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The Big Story: US News may add health equity to rankings – Why it took so long, and what analysts learned in the process

“Equity has not always been aligned with health organizations’ financial interests in a fee-for-service world. It is easier to observe inequity than to place blame for it. This has made it difficult to determine how much responsibility health systems should assume for improving equity.”

What It Means for You

What gets measured gets done.

That line – or some version of it – from management icon Peter Drucker could be the motto for health equity initiatives of every shape and size. Without measurement and people who can collect and respond to those numbers, progress on equity will continue to lag other strategic and mission-oriented efforts.

It can no longer lag behind. Long-running talk about equity is turning into action.  A cascade of recent moves reflects the remarkable convergence of energy and focus, shifting the topic of equity from well-intentioned talk to measurable imperative. New, metrics-driven pushes from organizations like U.S. News and Lown Institute, plus accreditation and regulatory directives from CMS and the Joint Commission, have set expectations and turned equity into a business imperative. There is lots to do and, appropriately, nowhere to hide from doing it.

As important as that focus is for both hospital operations and communications, we need to back up. Because health equity writ large cannot be achieved without laying the groundwork internally, through robust DEI work.

A strong workforce, built through comprehensive DEI efforts that are woven into the organization’s culture, is critical to then extend equity to the community it serves. If the makeup of your workforce doesn’t reflect the community you serve, and if your promise to your people doesn’t match your promise to patients, you cannot fully deliver on health equity.

How to do that? Start in the middle.

A recent Harvard Business Review article exploring DEI efforts within organizations maintains that middle managers are struggling to implement DEI strategies. This group of leaders is left with too many expectations and too little training, resources and autonomy. The result? DEI efforts continue to slog through molasses, leaving too many behind in the process. And in our experience, that sends ripples through a provider organization’s equity work.

Here are four thoughts on positioning your team to engrain and activate DEI efforts so that your workforce represents your community and that everyone is bought in, equipped and engaged.

Make the work action-oriented. A DEI strategy must extend beyond the board and C-suite to include physician leaders and clinical and administrative managers. They’re closest to your people, so involving them in the work and supporting them is necessary for any long-term success. They have the clearest perspective on the team, resources, partnerships and outcomes that are either in place or needed to get the job done. Bring them in to build and activate the plan.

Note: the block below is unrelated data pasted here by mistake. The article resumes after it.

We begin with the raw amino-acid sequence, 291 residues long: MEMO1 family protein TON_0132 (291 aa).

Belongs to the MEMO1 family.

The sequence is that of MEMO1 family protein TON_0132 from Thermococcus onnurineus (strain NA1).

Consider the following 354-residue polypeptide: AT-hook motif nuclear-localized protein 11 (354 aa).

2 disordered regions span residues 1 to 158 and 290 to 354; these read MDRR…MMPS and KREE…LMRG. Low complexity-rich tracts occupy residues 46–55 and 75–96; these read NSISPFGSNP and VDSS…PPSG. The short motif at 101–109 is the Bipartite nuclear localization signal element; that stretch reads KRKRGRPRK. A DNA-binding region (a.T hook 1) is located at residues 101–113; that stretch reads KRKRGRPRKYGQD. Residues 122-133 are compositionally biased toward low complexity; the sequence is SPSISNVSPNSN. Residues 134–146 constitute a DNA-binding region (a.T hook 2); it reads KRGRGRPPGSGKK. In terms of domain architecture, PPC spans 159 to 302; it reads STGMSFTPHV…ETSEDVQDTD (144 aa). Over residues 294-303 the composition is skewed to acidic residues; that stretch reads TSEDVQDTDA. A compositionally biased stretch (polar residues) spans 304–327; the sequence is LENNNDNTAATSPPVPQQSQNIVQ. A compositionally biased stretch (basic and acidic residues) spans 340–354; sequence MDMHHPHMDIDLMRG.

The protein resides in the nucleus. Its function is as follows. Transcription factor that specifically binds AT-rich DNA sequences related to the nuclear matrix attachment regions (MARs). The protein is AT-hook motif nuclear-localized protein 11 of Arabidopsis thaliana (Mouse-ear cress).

Be specific but flexible. Give your managers clear directives about what you need them to accomplish. But let them decide how to go about accomplishing it. When communicating about a DEI strategy, be specific about what your organization is working to achieve, what your managers’ roles are in it and what resources are available to help them. Then afford your managers space to develop the action plan, deploy resources where they’ll be most effective and track both short and long-term success. Give them guardrails, then tools, then the space they need to operate.

Pick a number. Back to the Drucker quote. Peter Drucker said it best: “What gets measured, gets improved.” But don’t get carried away. Consider another axiom: “If everything is a priority, nothing is.” So, pick a couple of KPIs that feed into your larger strategy and work towards those specific benchmarks. That will keep your priorities crystal clear and avoid mission creep.

Bear in mind, though, that, metrics shouldn’t only be about final outcomes. There should be benchmarks for effort and progress. That’s especially true for internal DEI work where the expectations may not be as defined as they are for health equity. Involve middle managers. They can, for example, help you find ways to measure for inclusion, equity and engagement, not just diversity numbers.

Safety first. Support your managers with the right resources, tools and education. Then, per the HBR article, create safe spaces for conversations. Consider carving out time for managers to meet in closed groups to share experiences, connect on topics they may be dealing with and ask the hard questions. Forums such as these will show managers that their perspective and work is valued, and that the organization truly listens and supports them in that work. That, in turn, will encourage them to take even more initiative in advancing equity and DEI, spinning the flywheel ever faster both inside and out of the organization.

Throughout all this work, robust communications are a must. Be ready to strengthen internal communications to show everyone within your organization the work you’re doing, how each person has a role in it, any new efforts or responsibilities placed on a segment of your workforce – such as middle managers – and how the work will lead to more pride in your organization and greater service to the community. Communicate consistently so that people understand the work and begin to see DEI not as a standalone initiative but embedded within the organization’s mission.

This piece was originally published over the weekend in our Sunday Quick Think newsletter. Fill out the form to get that in your inbox every week.

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